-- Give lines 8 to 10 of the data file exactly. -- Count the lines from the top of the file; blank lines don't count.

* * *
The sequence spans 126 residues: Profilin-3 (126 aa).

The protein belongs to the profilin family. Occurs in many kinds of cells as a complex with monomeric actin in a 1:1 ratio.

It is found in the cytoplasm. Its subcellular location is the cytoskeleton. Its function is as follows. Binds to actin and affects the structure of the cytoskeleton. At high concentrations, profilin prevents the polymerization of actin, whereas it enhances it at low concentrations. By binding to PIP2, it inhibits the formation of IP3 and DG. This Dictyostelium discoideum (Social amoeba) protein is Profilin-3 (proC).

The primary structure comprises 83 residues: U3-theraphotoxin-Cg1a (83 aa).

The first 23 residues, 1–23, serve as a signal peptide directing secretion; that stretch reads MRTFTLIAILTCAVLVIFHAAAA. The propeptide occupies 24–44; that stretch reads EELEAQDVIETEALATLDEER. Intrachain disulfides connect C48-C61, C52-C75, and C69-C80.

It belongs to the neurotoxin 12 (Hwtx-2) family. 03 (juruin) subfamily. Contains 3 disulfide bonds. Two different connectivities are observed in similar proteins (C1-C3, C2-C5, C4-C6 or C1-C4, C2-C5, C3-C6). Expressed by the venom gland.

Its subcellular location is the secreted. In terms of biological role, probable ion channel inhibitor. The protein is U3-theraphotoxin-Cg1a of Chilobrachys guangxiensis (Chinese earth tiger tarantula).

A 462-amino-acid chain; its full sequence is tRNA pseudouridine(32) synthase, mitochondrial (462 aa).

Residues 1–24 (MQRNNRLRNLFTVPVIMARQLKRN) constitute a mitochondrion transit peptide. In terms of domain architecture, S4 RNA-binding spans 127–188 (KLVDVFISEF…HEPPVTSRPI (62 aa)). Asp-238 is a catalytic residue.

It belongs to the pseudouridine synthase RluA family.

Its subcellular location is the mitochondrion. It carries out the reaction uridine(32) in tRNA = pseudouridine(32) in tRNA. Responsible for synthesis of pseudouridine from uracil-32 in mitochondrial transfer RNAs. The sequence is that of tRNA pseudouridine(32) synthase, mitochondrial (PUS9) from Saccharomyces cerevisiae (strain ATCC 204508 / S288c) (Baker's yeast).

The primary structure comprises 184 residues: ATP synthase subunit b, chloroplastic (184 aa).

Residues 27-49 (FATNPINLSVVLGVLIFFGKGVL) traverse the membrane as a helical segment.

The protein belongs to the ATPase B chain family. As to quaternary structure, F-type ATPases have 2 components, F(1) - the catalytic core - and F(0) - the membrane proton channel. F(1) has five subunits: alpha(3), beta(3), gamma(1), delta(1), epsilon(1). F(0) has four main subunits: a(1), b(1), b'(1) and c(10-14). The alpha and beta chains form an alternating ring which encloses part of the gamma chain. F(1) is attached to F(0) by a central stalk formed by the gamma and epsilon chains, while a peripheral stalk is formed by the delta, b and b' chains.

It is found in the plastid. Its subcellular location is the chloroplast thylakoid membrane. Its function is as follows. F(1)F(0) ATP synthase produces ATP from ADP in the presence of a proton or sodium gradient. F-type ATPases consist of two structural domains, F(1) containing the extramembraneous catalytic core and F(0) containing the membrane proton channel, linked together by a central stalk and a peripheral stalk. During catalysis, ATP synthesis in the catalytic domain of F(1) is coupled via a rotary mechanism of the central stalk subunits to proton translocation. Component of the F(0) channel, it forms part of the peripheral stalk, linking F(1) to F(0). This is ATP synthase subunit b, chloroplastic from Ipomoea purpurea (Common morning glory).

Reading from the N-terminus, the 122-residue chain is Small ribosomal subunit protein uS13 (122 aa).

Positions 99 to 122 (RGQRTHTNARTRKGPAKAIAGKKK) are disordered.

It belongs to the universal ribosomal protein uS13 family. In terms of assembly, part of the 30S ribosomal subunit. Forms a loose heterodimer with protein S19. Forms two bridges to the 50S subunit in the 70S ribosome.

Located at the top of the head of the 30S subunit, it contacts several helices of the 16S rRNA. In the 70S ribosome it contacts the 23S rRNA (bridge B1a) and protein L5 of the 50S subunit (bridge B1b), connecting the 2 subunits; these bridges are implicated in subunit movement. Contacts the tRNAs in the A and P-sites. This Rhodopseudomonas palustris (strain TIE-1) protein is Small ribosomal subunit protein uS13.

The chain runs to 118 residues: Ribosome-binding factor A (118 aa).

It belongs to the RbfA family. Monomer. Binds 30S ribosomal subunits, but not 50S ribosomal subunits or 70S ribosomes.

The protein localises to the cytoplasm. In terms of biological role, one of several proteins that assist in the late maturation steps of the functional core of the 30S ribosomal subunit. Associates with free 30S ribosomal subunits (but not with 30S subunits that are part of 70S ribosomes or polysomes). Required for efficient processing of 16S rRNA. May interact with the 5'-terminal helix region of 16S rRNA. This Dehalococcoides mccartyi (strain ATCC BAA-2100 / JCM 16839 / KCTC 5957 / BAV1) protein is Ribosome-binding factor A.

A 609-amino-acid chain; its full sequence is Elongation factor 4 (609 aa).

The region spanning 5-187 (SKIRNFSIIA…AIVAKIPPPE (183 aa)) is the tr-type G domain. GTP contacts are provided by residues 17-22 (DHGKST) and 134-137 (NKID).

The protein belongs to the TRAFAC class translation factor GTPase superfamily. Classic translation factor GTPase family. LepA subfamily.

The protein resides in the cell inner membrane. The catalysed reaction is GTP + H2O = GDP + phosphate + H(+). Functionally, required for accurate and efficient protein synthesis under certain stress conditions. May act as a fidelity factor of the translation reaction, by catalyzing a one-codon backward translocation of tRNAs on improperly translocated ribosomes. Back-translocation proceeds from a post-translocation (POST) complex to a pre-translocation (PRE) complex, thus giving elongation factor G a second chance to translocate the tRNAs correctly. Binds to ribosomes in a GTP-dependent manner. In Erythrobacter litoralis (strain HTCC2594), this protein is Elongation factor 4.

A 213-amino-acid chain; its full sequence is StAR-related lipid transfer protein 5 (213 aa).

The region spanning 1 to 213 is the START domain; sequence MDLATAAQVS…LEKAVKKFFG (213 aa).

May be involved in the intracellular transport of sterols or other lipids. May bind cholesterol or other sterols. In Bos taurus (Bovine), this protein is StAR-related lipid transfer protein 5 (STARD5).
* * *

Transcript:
A 462-amino-acid chain; its full sequence is tRNA pseudouridine(32) synthase, mitochondrial (462 aa).

Residues 1–24 (MQRNNRLRNLFTVPVIMARQLKRN) constitute a mitochondrion transit peptide. In terms of domain architecture, S4 RNA-binding spans 127–188 (KLVDVFISEF…HEPPVTSRPI (62 aa)). Asp-238 is a catalytic residue.

It belongs to the pseudouridine synthase RluA family.